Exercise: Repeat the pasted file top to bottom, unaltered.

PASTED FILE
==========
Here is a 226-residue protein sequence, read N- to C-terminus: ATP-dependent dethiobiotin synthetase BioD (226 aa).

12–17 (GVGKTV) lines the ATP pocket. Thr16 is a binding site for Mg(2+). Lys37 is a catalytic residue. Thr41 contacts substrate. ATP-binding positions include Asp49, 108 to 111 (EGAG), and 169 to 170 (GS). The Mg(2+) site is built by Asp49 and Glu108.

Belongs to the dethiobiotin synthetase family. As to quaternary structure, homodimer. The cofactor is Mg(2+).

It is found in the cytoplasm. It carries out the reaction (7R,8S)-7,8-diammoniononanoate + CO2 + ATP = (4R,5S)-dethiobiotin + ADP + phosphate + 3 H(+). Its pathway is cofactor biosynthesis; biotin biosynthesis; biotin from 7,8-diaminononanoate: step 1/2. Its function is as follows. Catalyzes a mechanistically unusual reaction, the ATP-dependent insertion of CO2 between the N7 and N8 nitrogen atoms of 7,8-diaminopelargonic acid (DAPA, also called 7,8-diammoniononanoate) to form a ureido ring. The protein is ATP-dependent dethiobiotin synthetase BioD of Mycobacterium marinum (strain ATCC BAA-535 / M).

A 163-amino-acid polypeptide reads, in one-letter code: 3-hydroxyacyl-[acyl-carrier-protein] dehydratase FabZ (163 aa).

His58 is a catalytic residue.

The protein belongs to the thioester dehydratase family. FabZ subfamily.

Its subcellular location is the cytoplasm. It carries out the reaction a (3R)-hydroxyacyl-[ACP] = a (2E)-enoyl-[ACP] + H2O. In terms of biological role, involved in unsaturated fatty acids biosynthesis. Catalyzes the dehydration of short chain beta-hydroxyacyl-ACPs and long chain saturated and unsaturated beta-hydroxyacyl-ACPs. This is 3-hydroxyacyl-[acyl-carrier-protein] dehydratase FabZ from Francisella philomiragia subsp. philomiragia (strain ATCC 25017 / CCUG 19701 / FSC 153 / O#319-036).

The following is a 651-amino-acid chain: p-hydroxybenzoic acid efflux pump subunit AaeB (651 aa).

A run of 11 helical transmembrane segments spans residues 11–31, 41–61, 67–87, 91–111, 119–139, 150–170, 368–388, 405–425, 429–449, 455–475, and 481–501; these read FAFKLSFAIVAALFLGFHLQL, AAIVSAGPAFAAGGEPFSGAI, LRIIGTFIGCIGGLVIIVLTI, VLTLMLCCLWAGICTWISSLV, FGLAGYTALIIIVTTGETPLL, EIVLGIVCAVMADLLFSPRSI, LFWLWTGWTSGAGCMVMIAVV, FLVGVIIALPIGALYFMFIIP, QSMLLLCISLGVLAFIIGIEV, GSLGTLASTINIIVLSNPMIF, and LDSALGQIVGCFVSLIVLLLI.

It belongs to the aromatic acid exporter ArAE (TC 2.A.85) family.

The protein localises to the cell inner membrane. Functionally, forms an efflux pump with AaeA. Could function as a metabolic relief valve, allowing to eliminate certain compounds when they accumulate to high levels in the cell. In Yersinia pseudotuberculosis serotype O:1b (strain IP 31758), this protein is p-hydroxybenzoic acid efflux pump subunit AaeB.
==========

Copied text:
Here is a 226-residue protein sequence, read N- to C-terminus: ATP-dependent dethiobiotin synthetase BioD (226 aa).

12–17 (GVGKTV) lines the ATP pocket. Thr16 is a binding site for Mg(2+). Lys37 is a catalytic residue. Thr41 contacts substrate. ATP-binding positions include Asp49, 108 to 111 (EGAG), and 169 to 170 (GS). The Mg(2+) site is built by Asp49 and Glu108.

Belongs to the dethiobiotin synthetase family. As to quaternary structure, homodimer. The cofactor is Mg(2+).

It is found in the cytoplasm. It carries out the reaction (7R,8S)-7,8-diammoniononanoate + CO2 + ATP = (4R,5S)-dethiobiotin + ADP + phosphate + 3 H(+). Its pathway is cofactor biosynthesis; biotin biosynthesis; biotin from 7,8-diaminononanoate: step 1/2. Its function is as follows. Catalyzes a mechanistically unusual reaction, the ATP-dependent insertion of CO2 between the N7 and N8 nitrogen atoms of 7,8-diaminopelargonic acid (DAPA, also called 7,8-diammoniononanoate) to form a ureido ring. The protein is ATP-dependent dethiobiotin synthetase BioD of Mycobacterium marinum (strain ATCC BAA-535 / M).

A 163-amino-acid polypeptide reads, in one-letter code: 3-hydroxyacyl-[acyl-carrier-protein] dehydratase FabZ (163 aa).

His58 is a catalytic residue.

The protein belongs to the thioester dehydratase family. FabZ subfamily.

Its subcellular location is the cytoplasm. It carries out the reaction a (3R)-hydroxyacyl-[ACP] = a (2E)-enoyl-[ACP] + H2O. In terms of biological role, involved in unsaturated fatty acids biosynthesis. Catalyzes the dehydration of short chain beta-hydroxyacyl-ACPs and long chain saturated and unsaturated beta-hydroxyacyl-ACPs. This is 3-hydroxyacyl-[acyl-carrier-protein] dehydratase FabZ from Francisella philomiragia subsp. philomiragia (strain ATCC 25017 / CCUG 19701 / FSC 153 / O#319-036).

The following is a 651-amino-acid chain: p-hydroxybenzoic acid efflux pump subunit AaeB (651 aa).

A run of 11 helical transmembrane segments spans residues 11–31, 41–61, 67–87, 91–111, 119–139, 150–170, 368–388, 405–425, 429–449, 455–475, and 481–501; these read FAFKLSFAIVAALFLGFHLQL, AAIVSAGPAFAAGGEPFSGAI, LRIIGTFIGCIGGLVIIVLTI, VLTLMLCCLWAGICTWISSLV, FGLAGYTALIIIVTTGETPLL, EIVLGIVCAVMADLLFSPRSI, LFWLWTGWTSGAGCMVMIAVV, FLVGVIIALPIGALYFMFIIP, QSMLLLCISLGVLAFIIGIEV, GSLGTLASTINIIVLSNPMIF, and LDSALGQIVGCFVSLIVLLLI.

It belongs to the aromatic acid exporter ArAE (TC 2.A.85) family.

The protein localises to the cell inner membrane. Functionally, forms an efflux pump with AaeA. Could function as a metabolic relief valve, allowing to eliminate certain compounds when they accumulate to high levels in the cell. In Yersinia pseudotuberculosis serotype O:1b (strain IP 31758), this protein is p-hydroxybenzoic acid efflux pump subunit AaeB.